French energy multinational, TotalEnergies is preparing to submit its final application for approval to drill up to five wells for oil or gas between Cape Town and Cape Agulhas in South Africa

GroundUp said in a report last weekend that the application is one in a rush of offshore oil and gas applications along South Africa’s coast. This is part of a wider expansion by multinational companies into Africa, as a recent report by environmental research group Urgewald, in partnership with dozens of organisations in Africa and Europe, shows.

TotalEnergies faces additional scrutiny over the multibillion euro East African crude oil pipeline project which it has funded together with the China National Offshore Company (CNOC). The pipleline’s development gained new significance following the Russian-Ukranian War.

Russia’s invasion prompted moves by many countries to reduce their dependence on imports of Russian oil and gas. These shifts, combined with western oil and gas companies dumping their Russian interests, present an opportunity to other petroleum-producing countries, albeit one tempered by actions to address the climate crisis.

Also Read: TotalEnergies Looks To Explore Oil Where Environmentalists Blocked Shell In S/Africa

This has led governments and commentators to discuss African producers as potential beneficiaries of Europe’s supply gap, with talk of a “seismic shift” to Africa and of the continent as “Europe’s next gas station”.

Currently under construction, the East African Crude Oil Pipeline (EACOP) pipeline will transport oil hundreds of kilometres from Uganda to a port in Tanzania. The U.S.-based Climate Accountability Institute (CAI) has warned EACOP will emit 379 million tonnes of carbon over its 25-year lifespan – a so-called “mid-sized carbon bomb” that exceeds France’s own national estimates for 2020.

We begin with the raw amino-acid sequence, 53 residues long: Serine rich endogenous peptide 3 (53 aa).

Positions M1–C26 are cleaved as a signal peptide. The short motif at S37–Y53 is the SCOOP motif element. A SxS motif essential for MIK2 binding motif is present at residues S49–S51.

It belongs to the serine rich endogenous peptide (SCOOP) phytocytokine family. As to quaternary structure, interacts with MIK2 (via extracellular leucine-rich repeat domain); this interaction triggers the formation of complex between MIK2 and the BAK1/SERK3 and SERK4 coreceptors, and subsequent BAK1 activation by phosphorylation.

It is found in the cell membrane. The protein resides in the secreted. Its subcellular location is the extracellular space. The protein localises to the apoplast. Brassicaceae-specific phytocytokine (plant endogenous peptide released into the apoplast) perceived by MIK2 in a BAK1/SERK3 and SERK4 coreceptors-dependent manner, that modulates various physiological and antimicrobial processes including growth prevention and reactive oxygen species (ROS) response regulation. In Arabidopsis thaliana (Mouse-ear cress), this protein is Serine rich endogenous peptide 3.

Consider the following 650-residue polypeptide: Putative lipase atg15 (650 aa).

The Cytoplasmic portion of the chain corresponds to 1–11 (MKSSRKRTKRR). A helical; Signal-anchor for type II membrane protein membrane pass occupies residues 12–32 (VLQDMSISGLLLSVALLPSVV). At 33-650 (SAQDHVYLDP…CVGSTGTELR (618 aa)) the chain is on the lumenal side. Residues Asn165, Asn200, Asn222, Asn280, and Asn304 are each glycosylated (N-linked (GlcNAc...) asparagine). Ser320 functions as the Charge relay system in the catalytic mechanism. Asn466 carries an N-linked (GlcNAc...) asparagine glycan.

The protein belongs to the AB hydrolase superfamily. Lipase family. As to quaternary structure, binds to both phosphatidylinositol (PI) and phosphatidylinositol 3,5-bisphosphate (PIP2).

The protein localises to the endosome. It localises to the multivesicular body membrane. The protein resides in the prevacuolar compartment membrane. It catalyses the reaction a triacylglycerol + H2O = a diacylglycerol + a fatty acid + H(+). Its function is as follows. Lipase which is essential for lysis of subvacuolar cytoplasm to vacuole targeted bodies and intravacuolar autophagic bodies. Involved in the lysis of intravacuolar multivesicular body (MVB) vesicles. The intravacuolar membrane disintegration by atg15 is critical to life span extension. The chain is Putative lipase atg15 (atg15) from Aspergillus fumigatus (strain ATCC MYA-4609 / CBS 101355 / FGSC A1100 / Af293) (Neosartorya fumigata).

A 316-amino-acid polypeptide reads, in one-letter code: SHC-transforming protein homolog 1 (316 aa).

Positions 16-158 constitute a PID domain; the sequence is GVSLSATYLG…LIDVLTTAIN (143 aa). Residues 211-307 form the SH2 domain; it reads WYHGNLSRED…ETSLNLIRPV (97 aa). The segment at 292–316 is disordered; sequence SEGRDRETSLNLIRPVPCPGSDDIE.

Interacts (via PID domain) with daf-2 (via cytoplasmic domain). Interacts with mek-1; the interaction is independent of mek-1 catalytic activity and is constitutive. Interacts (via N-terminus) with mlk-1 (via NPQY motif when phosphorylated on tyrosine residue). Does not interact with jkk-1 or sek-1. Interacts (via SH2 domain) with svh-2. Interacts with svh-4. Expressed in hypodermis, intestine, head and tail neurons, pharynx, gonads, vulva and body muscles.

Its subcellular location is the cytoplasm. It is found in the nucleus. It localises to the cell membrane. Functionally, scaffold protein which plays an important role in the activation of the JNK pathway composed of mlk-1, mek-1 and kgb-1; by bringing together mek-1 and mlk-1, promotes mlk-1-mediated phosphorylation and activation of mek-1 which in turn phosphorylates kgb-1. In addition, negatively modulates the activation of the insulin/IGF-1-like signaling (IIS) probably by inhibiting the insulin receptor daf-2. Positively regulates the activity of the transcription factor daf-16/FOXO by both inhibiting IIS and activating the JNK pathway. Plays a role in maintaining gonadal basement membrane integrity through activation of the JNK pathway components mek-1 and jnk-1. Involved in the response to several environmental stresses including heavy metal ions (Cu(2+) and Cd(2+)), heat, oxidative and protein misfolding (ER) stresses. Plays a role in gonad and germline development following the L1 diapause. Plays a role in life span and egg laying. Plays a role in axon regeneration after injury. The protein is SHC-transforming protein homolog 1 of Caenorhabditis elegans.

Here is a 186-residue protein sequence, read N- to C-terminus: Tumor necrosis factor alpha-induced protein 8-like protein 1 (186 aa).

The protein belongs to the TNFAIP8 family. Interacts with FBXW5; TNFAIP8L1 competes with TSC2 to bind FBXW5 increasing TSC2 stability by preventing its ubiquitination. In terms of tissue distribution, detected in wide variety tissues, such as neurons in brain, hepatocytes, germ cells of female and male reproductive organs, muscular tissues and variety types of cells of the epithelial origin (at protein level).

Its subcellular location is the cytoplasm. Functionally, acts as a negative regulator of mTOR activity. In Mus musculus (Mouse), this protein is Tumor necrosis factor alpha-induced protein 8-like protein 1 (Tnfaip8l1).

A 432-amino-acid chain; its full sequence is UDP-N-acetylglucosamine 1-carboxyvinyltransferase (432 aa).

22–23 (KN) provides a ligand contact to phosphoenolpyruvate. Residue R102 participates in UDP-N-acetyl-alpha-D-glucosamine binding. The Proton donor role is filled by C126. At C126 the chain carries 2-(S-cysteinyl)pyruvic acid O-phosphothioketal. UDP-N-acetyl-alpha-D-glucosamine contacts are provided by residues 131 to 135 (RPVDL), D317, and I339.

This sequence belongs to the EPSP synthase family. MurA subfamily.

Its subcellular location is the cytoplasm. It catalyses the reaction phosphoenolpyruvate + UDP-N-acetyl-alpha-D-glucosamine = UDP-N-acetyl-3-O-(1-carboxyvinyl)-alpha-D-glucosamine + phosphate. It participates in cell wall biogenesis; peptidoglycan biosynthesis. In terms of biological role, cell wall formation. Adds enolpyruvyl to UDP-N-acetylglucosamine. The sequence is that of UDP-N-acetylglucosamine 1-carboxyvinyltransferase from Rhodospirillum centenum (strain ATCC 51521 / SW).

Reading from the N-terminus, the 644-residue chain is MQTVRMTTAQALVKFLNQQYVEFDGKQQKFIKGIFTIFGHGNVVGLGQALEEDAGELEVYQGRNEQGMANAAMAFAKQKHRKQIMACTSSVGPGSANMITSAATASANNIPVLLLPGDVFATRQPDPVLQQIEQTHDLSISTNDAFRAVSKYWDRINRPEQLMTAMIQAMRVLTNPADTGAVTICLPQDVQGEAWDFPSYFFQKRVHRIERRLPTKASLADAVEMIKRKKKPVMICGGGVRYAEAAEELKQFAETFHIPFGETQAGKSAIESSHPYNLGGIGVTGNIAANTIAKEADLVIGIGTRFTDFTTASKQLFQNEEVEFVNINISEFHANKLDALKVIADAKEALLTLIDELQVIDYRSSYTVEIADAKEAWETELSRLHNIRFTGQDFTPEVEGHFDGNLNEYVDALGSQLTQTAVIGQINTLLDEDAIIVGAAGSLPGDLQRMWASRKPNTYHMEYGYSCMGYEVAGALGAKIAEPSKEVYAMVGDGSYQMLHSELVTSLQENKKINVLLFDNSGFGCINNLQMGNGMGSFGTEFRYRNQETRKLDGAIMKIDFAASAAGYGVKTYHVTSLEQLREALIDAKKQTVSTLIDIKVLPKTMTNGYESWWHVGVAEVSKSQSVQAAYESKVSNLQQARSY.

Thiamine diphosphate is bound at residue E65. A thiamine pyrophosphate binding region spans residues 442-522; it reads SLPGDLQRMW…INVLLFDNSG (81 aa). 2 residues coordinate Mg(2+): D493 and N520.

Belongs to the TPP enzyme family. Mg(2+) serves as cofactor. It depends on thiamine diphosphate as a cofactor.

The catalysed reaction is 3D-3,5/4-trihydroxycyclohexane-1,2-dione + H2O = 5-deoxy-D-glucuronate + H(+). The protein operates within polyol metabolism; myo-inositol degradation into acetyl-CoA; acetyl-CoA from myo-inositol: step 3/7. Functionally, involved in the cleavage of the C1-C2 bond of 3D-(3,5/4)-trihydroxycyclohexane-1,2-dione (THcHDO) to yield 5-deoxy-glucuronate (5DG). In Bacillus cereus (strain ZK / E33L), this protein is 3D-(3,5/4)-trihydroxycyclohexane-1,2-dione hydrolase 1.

A discussion between the Centre for Sustainability Transitions (CST) and The South African Institute of International Affairs (SAIIA) weighed in on how this war could impact the transition away from fossil fuels amid the climate emergency and whether it will hasten the transition or not.

While the war may have provided a short term set back to global climate goals, it is likely that in the long run it will accelerate the energy transition. If companies and nations are incentivised to adopt of a range of lower carbon energy sources, the transition would happen faster.

Also Read: Boosted Europe’s Energy Crisis, TotalEnergies Posts Record Quarterly Profit

The oil giant’s move also comes in the wake of a similar case involving an application by Shell which seeks to perform a seismic survey off the Wild Coast despite a high court ruling which deemed the authorization it initially received to do so as being “unlawful”.

Furthermore, non-profit organization Save the Wild Coast has called for the urgent protection of the coastline in order to preserve numerous archaeological, paleontological and historical sit.


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